Public opinion surveys are snapshots, not forecasts. Still, they can clarify the challenges and opportunities that individuals and organizations face.
The latest round of polls yields a clear conclusion: President Obama has reached the nadir of his presidency and risks diminished relevance for the remainder of his presidency. A politician noted for his ability to recover from setbacks will have to do it again, in circumstances he hasn’t encountered before. Core elements of his coalition are dissatisfied with his performance, and the botched rollout of the Affordable Care Act has frayed the bonds of trust he has enjoyed with the American people.
The top-line finding is obvious: Obama’s job approval ratings have fallen roughly 10 points since January, and the trajectory of his second term is much closer to George W. Bush than to Bill Clinton and Ronald Reagan. It’s not hard to see why this is happening. Quinnipiac finds that only 21 percent of the people are satisfied with how things are going in the country; when the NBC/Wall Street Journal asked the well-known right direction/wrong track question, only 22 percent said that we’re headed in the right direction. Only 15 percent of all Americans trust the government in Washington to do the right thing; 84 percent say the federal government gets it right only some of the time or hardly ever.
That’s troubling enough, but what’s beneath the top-line looks even worse. According to the most recent Quinnipiac survey, Hispanics now disapprove of his performance by a margin of 47 to 41 percent, and young adults ages 18 to 29 by 54 to 36 percent. More than two-thirds of Independents disapprove, while self-described moderates, among whom Obama has done well in the past, are now no better than evenly split.
The Pew Research Center finds that Obama’s approval has declined sharply since the beginning of the year on every major issue. The president receives strongly negative ratings for his handling of nearly every issue, with the sole exception of terrorism. Fully 65 percent of the people now disapprove of his handling of the economy. Quinnipiac finds the overall pattern and offers some insight into specific groups in the electorate. By a margin of 52 to 44 percent, Hispanics say they disapprove of the way the president is handling immigration issues. As for young adults, who have been battered by the Great Recession and halting recovery in the labor market, only 37 percent approve of the way he is handling the economy, and only 32 percent think it’s improving. More Americans trust the wildly unpopular congressional Republicans than Obama to handle the economy and the federal budget, and the president achieves no better than a tie with them for health care and immigration.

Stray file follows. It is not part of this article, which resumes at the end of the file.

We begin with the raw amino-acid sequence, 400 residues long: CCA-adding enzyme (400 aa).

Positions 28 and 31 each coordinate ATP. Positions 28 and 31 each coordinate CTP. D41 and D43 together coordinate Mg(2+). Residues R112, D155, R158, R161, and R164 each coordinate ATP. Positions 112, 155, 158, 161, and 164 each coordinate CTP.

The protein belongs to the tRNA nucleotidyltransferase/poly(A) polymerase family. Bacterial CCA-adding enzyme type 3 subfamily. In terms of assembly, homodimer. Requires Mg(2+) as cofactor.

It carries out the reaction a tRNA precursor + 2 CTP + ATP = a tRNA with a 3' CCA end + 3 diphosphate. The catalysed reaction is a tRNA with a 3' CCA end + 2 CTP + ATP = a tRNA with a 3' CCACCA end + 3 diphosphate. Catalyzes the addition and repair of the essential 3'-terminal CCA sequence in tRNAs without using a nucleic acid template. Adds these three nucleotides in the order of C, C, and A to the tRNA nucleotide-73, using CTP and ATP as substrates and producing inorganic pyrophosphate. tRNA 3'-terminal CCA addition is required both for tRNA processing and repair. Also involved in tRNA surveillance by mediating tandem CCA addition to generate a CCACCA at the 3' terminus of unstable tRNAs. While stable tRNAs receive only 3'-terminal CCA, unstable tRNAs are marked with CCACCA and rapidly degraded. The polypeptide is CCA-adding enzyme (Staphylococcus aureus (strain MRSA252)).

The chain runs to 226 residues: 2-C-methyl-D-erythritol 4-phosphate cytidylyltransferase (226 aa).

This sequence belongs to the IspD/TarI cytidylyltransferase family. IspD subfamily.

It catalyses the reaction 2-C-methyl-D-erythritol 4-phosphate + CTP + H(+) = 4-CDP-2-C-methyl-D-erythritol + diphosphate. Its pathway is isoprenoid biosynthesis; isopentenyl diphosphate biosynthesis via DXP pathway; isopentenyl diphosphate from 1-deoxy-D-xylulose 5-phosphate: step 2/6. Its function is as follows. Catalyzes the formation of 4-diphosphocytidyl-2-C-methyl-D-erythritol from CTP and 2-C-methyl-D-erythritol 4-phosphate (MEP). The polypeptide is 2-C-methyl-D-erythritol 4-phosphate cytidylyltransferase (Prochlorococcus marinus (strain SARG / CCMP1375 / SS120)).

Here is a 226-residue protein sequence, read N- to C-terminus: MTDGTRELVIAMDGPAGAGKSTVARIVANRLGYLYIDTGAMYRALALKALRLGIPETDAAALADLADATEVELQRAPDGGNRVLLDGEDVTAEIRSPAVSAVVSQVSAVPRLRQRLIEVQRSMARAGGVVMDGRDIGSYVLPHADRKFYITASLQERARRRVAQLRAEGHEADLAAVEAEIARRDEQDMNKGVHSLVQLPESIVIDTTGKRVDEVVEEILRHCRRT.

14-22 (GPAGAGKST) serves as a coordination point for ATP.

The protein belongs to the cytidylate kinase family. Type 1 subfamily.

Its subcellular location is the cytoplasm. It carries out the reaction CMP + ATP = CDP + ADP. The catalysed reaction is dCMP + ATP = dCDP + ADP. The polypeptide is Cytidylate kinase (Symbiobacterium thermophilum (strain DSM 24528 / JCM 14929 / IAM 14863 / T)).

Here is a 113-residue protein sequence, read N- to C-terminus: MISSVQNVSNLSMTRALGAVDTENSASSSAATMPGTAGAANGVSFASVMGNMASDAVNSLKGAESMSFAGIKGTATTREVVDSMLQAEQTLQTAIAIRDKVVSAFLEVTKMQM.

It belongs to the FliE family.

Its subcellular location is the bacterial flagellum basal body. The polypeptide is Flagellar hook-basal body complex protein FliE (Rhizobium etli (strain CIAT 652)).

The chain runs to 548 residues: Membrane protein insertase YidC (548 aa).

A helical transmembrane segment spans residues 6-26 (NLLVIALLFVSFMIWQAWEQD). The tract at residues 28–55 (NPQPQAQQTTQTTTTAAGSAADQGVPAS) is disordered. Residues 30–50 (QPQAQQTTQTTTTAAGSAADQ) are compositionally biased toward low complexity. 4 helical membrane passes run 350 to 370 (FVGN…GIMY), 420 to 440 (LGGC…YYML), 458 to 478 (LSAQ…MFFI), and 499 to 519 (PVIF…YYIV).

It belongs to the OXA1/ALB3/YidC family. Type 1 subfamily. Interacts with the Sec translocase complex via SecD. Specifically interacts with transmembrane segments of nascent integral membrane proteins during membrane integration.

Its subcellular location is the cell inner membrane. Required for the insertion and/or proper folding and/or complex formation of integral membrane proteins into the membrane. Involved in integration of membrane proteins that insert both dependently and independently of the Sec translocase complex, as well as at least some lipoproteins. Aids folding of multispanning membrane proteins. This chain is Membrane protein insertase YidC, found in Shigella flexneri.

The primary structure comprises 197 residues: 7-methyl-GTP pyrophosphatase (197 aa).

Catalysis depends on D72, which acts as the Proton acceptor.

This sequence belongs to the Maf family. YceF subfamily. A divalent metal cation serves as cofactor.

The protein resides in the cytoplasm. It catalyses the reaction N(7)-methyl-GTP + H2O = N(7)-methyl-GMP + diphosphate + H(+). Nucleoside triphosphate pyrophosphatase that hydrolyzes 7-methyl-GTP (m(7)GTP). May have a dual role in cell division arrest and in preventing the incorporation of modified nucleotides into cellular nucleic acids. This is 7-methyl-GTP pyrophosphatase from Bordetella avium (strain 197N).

What should concern the president and his advisors the most is the decline in his personal standing. For the first time, fewer than half the people think that he is a strong leader and cares about their needs and problems. Only 43 percent believe that the Obama administration has run the government competently, compared to 53 percent who don’t. 51 percent don’t think that the president is paying enough attention to what his administration is doing.
Worst of all, only 44 percent think that Obama is honest and trustworthy; 52 percent disagree. Only 43 percent of young people think he is, and only 51 percent of Latinos. Fully 49 percent of Latinos are now willing to say that they don’t regard the president as honest and worthy of their trust.
The decline of trust and confidence is a dagger aimed at the heart of Obama’s presidency. If the president fails to act effectively to reverse this trend, he will find it very difficult to mobilize public support for his second-term agenda, and congressional Democrats, who have remained remarkably united, may begin to splinter.
Obama is fond of saying that he’ll never be on the ballot again and is prepared to take the long view. Democratic senators running for reelection in red and purple states don’t have that luxury, and the decline in the president’s national standing is beginning to hurt them back at home. They’re all in the same boat, and congressional Democrats must hope that Obama starts rowing a lot harder in the right direction.
 After this piece was posted earlier today, Quinnipiac University released a new survey that corroborates how damaging the past six weeks have been for Democrats. On October 1, Democrats held a 9-point lead, 43 to 34 percent, in the generic ballot for next year’s mid-term elections. That lead has disappeared, and the parties are now tied, 39-39.
- The Democrats’ lead among Hispanics is down to 6 points, 41 to 35 percent.
- Republicans hold a statistically insignificant 1 point lead, 37 to 36 percent, among young adults, once the heart of the Obama coalition.
This is not to say that the American people have suddenly fallen in love with the Republican Party. In May, 35 percent had a favorable impression of the GOP, while 50 percent were unfavorable. Today, the public’s opinion splits 31 to 54 against the Republicans.